writing, culture and ideas at the heart of the country

Eye of the Storm writers’ festival happens every two years in the heart of the country.

This is an intimate festival of writing, ideas and culture. It is a writers’ festival like no other.

2015 Eye of the Storm ran from Thursday 17 to Sunday 20 September.

In 2015 the festival featured over 40 writers and storytellers from central Australia and beyond, who converged under the 2015 festival theme Finding Home. 

The festival’s home was Olive Pink Botanic Garden over the weekend, with evening events at Totem Theatre, Epilogue Lounge and Montes.


What They Said…

By far one of the greatest festival I have ever attended as both a writer and punter…such a range of voices, stories and contributors – a true reflection of the literary and creative community in Australia.


There are few writers’ festivals in Australia that I would argue are unique – that mould into the landscape and cannot exist anywhere else – but this is the exact nature of the Eye of the Storm Festival.



Program overview

Alice Springs or Mparntwe is on the traditional country of the Arrernte people who are connected through kinship and ceremony with Aboriginal people throughout the region. In 2015 Eye of the Storm will feature Indigenous storytellers and writers from the region who will share stories of central Australia and talk about what home means to them.

Doris Stuart Kngwarreye, Apmereke-artwye (traditional owner) for Mparntwe, would like to invite participating writers and storytellers to join with her on a guided tour through her homeland, Mparntwe. Veronica Perrurle Dobson, recently awarded the 2015 NAIDOC Elder of the Year award for her contribution to the preservation of Arrernte language, will be talking about her books and is one of four writers you will meet if you go on the facilitated walk along the dry Todd River from town to the Telegraph Station, ‘Walking, Writing and Ways of Seeing’.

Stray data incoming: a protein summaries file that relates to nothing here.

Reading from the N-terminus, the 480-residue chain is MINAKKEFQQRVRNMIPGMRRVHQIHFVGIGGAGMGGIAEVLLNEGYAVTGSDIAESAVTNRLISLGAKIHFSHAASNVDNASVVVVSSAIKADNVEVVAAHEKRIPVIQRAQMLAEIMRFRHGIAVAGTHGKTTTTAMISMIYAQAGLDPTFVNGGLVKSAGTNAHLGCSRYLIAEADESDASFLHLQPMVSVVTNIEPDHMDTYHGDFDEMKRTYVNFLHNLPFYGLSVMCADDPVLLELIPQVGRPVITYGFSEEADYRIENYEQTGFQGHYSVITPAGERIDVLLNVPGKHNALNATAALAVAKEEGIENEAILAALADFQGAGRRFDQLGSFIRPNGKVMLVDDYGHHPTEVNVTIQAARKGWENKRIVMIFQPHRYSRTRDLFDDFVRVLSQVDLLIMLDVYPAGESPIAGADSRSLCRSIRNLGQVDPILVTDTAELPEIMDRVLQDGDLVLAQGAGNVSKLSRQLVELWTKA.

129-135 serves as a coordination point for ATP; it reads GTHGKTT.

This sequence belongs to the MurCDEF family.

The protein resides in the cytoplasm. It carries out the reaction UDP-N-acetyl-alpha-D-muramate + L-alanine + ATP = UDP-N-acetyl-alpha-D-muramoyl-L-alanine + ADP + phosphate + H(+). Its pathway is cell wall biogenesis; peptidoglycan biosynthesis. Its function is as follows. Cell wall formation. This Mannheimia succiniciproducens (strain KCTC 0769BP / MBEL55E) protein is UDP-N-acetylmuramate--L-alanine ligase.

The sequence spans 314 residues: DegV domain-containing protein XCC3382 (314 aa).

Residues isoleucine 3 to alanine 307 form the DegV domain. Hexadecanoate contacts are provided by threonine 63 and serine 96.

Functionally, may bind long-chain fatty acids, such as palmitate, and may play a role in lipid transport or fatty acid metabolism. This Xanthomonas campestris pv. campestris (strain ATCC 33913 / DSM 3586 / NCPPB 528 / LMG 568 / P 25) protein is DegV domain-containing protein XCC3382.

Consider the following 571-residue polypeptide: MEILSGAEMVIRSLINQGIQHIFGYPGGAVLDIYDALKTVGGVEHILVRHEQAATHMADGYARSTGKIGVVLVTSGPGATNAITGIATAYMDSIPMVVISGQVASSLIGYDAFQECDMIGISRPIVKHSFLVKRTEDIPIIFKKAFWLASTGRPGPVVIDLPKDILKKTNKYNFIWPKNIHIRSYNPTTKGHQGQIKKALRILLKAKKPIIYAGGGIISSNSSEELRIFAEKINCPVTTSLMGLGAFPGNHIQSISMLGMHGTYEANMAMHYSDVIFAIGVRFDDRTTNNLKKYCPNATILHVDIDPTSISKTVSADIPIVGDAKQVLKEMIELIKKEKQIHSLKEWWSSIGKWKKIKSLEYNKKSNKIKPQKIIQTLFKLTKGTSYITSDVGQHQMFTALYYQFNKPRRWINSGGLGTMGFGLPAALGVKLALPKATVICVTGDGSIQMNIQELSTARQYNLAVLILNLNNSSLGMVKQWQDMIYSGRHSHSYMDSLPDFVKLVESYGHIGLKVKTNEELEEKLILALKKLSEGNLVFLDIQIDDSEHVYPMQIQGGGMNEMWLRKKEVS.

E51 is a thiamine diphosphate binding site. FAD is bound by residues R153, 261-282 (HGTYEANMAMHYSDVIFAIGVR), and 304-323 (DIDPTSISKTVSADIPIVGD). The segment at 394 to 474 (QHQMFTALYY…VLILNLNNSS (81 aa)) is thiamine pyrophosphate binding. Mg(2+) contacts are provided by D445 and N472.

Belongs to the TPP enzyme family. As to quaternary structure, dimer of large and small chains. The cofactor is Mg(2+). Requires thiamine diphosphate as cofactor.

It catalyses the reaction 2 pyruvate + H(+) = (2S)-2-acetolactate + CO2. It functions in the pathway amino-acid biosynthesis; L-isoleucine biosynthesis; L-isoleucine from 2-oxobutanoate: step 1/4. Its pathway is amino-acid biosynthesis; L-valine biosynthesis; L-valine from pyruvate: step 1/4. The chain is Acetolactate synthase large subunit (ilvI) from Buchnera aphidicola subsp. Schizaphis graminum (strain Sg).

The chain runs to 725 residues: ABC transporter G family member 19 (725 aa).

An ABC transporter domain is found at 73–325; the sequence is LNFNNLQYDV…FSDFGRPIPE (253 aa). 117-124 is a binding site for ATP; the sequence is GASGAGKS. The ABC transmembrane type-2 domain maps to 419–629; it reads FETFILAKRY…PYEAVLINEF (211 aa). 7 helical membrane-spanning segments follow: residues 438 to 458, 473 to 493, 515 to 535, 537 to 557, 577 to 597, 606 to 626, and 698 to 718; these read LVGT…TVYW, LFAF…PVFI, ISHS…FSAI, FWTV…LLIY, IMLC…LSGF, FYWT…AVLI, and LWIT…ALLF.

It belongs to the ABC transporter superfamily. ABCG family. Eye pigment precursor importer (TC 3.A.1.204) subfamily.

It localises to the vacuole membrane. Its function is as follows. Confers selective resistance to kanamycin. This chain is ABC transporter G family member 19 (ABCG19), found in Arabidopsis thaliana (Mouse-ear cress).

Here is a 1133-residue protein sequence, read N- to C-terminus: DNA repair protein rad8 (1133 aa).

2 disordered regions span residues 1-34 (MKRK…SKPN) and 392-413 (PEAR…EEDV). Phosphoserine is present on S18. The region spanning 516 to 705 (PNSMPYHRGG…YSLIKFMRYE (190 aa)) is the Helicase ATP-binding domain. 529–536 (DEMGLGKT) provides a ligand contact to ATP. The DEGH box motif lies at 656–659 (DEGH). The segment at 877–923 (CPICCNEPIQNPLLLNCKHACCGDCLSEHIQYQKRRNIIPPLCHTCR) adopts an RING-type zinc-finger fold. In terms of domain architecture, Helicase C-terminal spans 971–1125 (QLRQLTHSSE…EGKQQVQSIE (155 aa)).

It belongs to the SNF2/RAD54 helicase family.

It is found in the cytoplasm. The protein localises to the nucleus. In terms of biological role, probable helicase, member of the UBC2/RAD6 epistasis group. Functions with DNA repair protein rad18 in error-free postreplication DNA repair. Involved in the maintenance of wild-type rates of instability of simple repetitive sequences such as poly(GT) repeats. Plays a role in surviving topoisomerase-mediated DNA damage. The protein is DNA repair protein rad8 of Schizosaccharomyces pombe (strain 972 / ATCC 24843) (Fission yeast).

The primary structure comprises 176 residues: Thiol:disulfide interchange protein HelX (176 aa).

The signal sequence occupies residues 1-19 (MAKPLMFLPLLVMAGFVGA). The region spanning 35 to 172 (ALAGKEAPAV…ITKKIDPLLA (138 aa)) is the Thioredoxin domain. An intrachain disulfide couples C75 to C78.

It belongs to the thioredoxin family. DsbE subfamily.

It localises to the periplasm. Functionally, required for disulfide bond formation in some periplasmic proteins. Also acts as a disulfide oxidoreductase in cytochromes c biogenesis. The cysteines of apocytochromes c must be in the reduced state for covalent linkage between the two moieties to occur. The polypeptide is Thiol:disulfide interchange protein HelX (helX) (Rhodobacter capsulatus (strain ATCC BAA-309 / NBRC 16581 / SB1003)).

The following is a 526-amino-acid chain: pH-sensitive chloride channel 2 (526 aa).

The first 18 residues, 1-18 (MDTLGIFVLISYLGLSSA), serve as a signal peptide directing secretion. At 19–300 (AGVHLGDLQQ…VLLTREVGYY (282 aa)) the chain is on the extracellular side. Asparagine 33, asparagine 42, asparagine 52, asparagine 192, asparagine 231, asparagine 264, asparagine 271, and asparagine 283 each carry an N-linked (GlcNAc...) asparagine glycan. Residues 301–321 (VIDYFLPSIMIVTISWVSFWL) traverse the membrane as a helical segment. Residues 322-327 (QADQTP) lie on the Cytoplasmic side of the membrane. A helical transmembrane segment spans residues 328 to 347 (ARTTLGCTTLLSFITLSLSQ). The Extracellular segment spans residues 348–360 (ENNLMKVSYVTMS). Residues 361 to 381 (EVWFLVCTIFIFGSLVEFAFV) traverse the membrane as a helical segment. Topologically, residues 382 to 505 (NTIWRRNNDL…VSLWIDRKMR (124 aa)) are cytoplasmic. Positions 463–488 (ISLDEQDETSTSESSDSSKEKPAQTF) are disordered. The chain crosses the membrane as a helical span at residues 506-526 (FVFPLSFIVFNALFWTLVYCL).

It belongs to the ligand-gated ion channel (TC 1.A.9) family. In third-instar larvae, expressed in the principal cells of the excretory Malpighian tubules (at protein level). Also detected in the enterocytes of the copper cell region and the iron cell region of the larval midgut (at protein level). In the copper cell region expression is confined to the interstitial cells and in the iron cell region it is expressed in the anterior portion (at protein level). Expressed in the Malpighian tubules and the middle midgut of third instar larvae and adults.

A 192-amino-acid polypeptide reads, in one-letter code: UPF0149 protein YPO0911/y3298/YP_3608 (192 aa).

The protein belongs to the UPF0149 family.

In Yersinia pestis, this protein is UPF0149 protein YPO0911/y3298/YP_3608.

A highlight of Eye of the Storm 2015 will be the performance by Sudanese-Australian singer/song writer and storyteller Ajak Kwai of her solo show Of Cows, Women and War, outdoors under the stars at Olive Pink Botanic Garden.

We’re delighted to be hosting winner of the 2013 David Unaipon Award Ellen van Neerven, novelist Jessie Cole and performance poet Candy Royalle, as well as scriptwriter and author of young adult novel Nona and Me, Clare Atkins. Diane Lucas will be down from Darwin running workshops for children as part of the library program, as well as in the Gardens. We’re stoked to have Kim Mahood at the festival this year, Craig San Roque and Rod Moss.

We’re excited to be launching Christopher Raja’s debut novel The Burning Elephant and Ali Cobby Eckermann’s new collection of poetry Inside the Mother as well as Meg Mooney’s new book of poetry Being Martha’s Friend.

We can’t wait to see Joshua Santospirito’s new graphic novel Swallows along with German artist Jan Bauer’s stunning debut graphic novel The Salty River (note the use of Jan’s artwork in our banner above!)

. . . And to hear about Mark Maclean’s year spent exploring the urban drains of Newcastle and Lorna Hendry’s trip around Australia in a 4WD with a camper trailer, a husband and young kids. A trip that started as a one-year plan and ended three years later.

3 weeks to go. Book your flights now… or fuel up your car and make the journey.

Click here to download the full Program pdf


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